I'd love to tell you about this quiet, classy picture book this week.
Except, I can't.
Because it isn't available at my library yet. So I searched for the next best alternative and found this:
The Tea Party in the Woods, Chinese edition ~ Hurrah! The original is in Japanese. Author-Illustrator Akiko Miyakoshi's artwork and storytelling senses are brilliant.
Here's what the story is about:
The snow has stopped. Kikko's father sets off to Grandma's house to shovel snow. But wait, he has forgotten to bring a pie meant for Grandma!
Kikko offers to bring it. She walks through the silent, wintry woods alone.
She sees a shadowy figure ahead. Father! In her haste, poor Kikko trips and the pie is ruined. Though she feels like crying, she picks up the pie and runs after the figure, following him to a big house.
Not Grandma's house.
Kikko peers through the window and discovers that the shadowy figure, who has now removed his hat, is not Father at all.
It's a big bear.
Before Kikko can react, she hears a gentle voice beside her. "Are you here for the tea party?"
She turns. It's a lamb in a coat, carrying a pretty handbag.
Read this, my lovelies. It'll take you somewhere wonderful, like back to the good, simple childhood days. Read this on your bad days. Read this on a gorgeous, quiet morning. Read this during your lunch or tea break (oh yes, tea breaks would be an ideal time for reading this picture book!).
Some reviewers, individuals and journals, have referred or connected this story to Little Red Riding Hood. While I respect different interpretations, which by the way makes Reading interesting, I didn't think the reference was necessary. The Tea Party in the Woods is an entirely different type of story, full of child-like wonder and imagination, and it stands perfectly on its own. It makes you curious, it makes you feel safe and happy among animals.
Who else is at this tea party? What happens to visiting Grandma now that the pie is ruined? Find out. Find out!
Do you like simple, happy, quiet picture books? Or do you prefer those with a bolder tone, more actions and a faster pace? (I recently also borrowed To the Sea, which is more of the latter, and my niece, Olive, likes that better than The Tea Party!)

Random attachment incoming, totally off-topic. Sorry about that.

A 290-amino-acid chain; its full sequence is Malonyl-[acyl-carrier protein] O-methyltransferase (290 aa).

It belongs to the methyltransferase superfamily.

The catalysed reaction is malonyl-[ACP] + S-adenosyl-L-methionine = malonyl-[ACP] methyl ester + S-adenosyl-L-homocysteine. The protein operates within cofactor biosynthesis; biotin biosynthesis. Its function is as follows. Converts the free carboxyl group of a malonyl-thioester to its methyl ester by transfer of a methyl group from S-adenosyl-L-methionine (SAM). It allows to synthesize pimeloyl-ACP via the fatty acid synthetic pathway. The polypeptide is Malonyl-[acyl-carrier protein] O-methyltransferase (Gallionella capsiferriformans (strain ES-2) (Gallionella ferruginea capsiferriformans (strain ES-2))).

Share this Post
Connect with Claudine
I slumped down on the hall bench and banged my forehead against one of the boxes I was holding. It was so unfair! The math grade, the move -- everything! Why couldn't we have just stayed in Texas?
This time, there wasn't even the prospect of moving some place decent again in a year or two either. This time, I was stuck. Forever. In population you've-got-to-be-kidding-me Pumpkin Falls, New Hampshire.
In spite of my efforts to blend in and be normal, underneath I was anything but. Underneath, I was "Hi-my-name-is-Truly-and-my-father-just-lost-his-arm-in-the-war." I thought about Dad all the time. I couldn't help it. I wondered if he was scared when the bomb exploded. I wondered how he felt about losing his best friend. And I wondered if he'd ever be able to fly again?
Truly Lovejoy (yes, that really is her name) is a very tall twelve-year-old middle-child who dreads sticking out in the crowd yet secretly withers when her parents overlook her.
Her father, wounded in war, has been persuaded to return to his childhood town in Pumpkin Falls to manage the family bookstore with his feisty sister. And so the Lovejoys move to this quaint, tight town.
Truly truly tries her best to go into "stealth mode," to help out at home and at the bookstore without stirring up trouble.
Share This Post
Add to all these life at the new middle school.
And a mystery, clasped between the pages of "Charlotte's Web" found in the Lovejoy bookstore.
And new friends.
And the next clue.
And the next, next clue.
And her father, Silent Man, who sees gloom in just about everything. Will the January thaw ever arrive? Will her father eventually thaw, too?
Absolutely Truly has got many elements I like in a story: a wintry background, a protagonist who constantly feels awkward, colourful (albeit also typical) local folks like the weird cat woman or the gossipy postmistress or the helicopter mom, a big family in an old, spacious house, a chattery and well-travelled aunt, frequent mentions of donuts, pies and hot beverages, frequent mentions of literary classics, and ... a bookshop.
Oh, to own and manage a bookshop! Shelves of stories, the display according to the holidays, Story Hour, staff recommendations, new books, favourite classics, the reading nook, pretty stationery ...
Which section do you hit first in a quaint bookshop? The classics? Children's? Mystery? Romance?
Grab My Button!
<div align="center"><a href="http://www.carryusoffbooks.com/blog.html" title="CarryUsOff Books" target="_blank"><img src="http://www.weebly.com/uploads/5/6/8/1/5681205/5653609_orig.jpg" alt="CarryUsOff Books" style="border:none;" /></a></div>
Hey, I'm Claudine. Welcome!
Want to know what children's stories can inspire & lead to?
by Kate Hanney
Really enjoyed the honest voice of this narrator ~ a teenager let down by his mother and the foster care system, and almost-picked up through his involvement with a gang.